See our Disarming Prohibited People policy summary for a comprehensive discussion of this issue.
Colorado law allows for the removal of guns from the hands of domestic abusers. See Domestic Violence and Firearms in Colorado for more information about that law.
Colorado has no law requiring the removal of firearms from other persons who have become prohibited from possessing them. However, Colorado law provides that, upon the discharge of any inmate from the custody of the Colorado Department of Corrections, the Department must provide a written advisement to the inmate that it is a crime if the person knowingly possesses, uses, or carries upon his or her person a firearm subsequent to the person’s conviction for a felony, or an attempt or conspiracy to commit a felony. Any written stipulation for a deferred judgment and sentence must contain the same written advisement.1
Extreme Risk Protection Orders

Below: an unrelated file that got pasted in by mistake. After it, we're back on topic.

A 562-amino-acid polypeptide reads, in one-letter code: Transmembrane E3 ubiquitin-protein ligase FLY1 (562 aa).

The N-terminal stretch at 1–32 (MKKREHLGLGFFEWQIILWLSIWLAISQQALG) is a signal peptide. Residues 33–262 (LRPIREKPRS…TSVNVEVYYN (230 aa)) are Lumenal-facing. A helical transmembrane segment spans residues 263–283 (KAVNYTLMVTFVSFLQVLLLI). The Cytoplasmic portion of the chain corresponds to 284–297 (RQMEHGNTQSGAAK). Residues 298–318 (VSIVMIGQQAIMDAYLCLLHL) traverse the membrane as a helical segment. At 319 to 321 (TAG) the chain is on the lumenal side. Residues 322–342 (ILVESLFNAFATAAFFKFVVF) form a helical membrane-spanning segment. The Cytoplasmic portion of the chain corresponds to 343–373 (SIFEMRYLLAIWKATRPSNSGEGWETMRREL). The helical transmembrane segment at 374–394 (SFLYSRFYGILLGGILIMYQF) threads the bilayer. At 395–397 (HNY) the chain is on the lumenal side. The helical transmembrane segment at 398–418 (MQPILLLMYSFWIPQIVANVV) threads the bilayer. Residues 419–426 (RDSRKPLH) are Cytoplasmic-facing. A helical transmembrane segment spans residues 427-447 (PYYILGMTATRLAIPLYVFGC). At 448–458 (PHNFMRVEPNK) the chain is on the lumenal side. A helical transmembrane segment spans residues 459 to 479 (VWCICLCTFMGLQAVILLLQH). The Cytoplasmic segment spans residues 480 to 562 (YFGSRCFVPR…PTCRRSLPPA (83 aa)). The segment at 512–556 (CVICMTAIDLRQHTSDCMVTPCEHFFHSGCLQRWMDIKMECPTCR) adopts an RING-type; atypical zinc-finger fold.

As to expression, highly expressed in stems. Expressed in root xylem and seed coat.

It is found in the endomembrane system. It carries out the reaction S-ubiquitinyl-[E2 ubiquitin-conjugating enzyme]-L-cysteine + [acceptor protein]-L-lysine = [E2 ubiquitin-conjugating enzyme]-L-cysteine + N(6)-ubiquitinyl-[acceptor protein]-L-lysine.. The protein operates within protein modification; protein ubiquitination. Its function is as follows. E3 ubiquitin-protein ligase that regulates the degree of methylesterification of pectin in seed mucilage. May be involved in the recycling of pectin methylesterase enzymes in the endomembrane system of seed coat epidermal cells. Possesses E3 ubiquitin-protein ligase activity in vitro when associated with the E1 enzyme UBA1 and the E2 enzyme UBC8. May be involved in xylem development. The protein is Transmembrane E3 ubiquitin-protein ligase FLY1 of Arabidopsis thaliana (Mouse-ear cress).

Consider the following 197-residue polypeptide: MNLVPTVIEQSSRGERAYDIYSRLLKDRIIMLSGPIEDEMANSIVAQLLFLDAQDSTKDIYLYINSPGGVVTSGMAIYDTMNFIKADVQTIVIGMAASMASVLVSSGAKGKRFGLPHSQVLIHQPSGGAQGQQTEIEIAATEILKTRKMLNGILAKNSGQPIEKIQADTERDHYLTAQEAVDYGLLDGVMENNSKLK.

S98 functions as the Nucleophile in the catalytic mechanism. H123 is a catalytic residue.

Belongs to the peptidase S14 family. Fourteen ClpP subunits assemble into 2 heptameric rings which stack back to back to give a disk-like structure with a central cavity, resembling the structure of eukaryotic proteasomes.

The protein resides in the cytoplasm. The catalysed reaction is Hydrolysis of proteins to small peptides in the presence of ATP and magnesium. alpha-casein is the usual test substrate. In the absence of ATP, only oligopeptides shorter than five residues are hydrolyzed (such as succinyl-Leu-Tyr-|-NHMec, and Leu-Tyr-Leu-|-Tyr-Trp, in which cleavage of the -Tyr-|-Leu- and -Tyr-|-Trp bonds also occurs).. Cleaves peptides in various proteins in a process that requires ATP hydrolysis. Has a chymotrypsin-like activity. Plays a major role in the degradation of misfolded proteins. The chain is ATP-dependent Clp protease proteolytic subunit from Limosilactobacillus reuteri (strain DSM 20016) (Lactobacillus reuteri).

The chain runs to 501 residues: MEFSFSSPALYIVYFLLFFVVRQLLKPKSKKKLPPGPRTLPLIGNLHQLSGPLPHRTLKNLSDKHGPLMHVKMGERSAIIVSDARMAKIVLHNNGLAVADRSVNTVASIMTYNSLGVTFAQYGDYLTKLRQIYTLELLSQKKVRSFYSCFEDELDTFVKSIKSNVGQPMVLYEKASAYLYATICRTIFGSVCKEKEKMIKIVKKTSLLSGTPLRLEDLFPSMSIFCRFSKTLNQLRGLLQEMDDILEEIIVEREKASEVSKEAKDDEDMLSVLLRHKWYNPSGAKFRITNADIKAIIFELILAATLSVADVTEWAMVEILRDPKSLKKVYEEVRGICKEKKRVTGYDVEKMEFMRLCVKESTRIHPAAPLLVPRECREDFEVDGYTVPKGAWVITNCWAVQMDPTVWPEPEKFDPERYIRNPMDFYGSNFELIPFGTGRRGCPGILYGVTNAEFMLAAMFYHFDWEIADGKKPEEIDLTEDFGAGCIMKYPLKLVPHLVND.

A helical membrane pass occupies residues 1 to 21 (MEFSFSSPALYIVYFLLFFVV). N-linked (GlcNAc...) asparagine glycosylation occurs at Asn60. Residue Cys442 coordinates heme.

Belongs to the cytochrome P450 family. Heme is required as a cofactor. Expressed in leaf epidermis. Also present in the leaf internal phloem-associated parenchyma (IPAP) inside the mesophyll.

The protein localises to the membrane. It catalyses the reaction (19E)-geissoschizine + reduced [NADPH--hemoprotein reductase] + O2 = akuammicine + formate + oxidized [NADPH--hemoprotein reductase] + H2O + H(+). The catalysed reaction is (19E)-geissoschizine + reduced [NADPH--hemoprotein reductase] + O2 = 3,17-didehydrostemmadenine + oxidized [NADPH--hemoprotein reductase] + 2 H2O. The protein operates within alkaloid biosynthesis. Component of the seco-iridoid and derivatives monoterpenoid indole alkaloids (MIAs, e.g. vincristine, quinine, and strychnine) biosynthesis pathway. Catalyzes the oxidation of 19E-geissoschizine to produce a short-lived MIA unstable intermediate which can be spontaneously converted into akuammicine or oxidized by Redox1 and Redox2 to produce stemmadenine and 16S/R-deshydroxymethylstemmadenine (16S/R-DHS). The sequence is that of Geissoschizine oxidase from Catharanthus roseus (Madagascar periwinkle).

In 2019, Colorado enacted a law that enables certain individuals to petition a court to remove guns from a person in crisis.2 The law, called an extreme risk protection order (ERPO), allows a law enforcement officer, or family or household member to file a petition demonstrating to a judge that an individual poses a danger to himself, herself, or others. If the court determines that the petitioner has met the standard of proof, it will issue an order that lasts up to one year. An individual subject to an ERPO must relinquish his or her guns to law enforcement and will be prohibited from possessing firearms for the duration of the order.
A temporary ERPO can be obtained without notice to the individual subject to the ERPO. This order can last up to 14 days, before a hearing is held to determine whether a year-long order is appropriate.3
The respondent can submit one request during the period of the order to hold a hearing to terminate the order early.4
Read more about these types of laws on our policy page, Extreme Risk Protection Orders.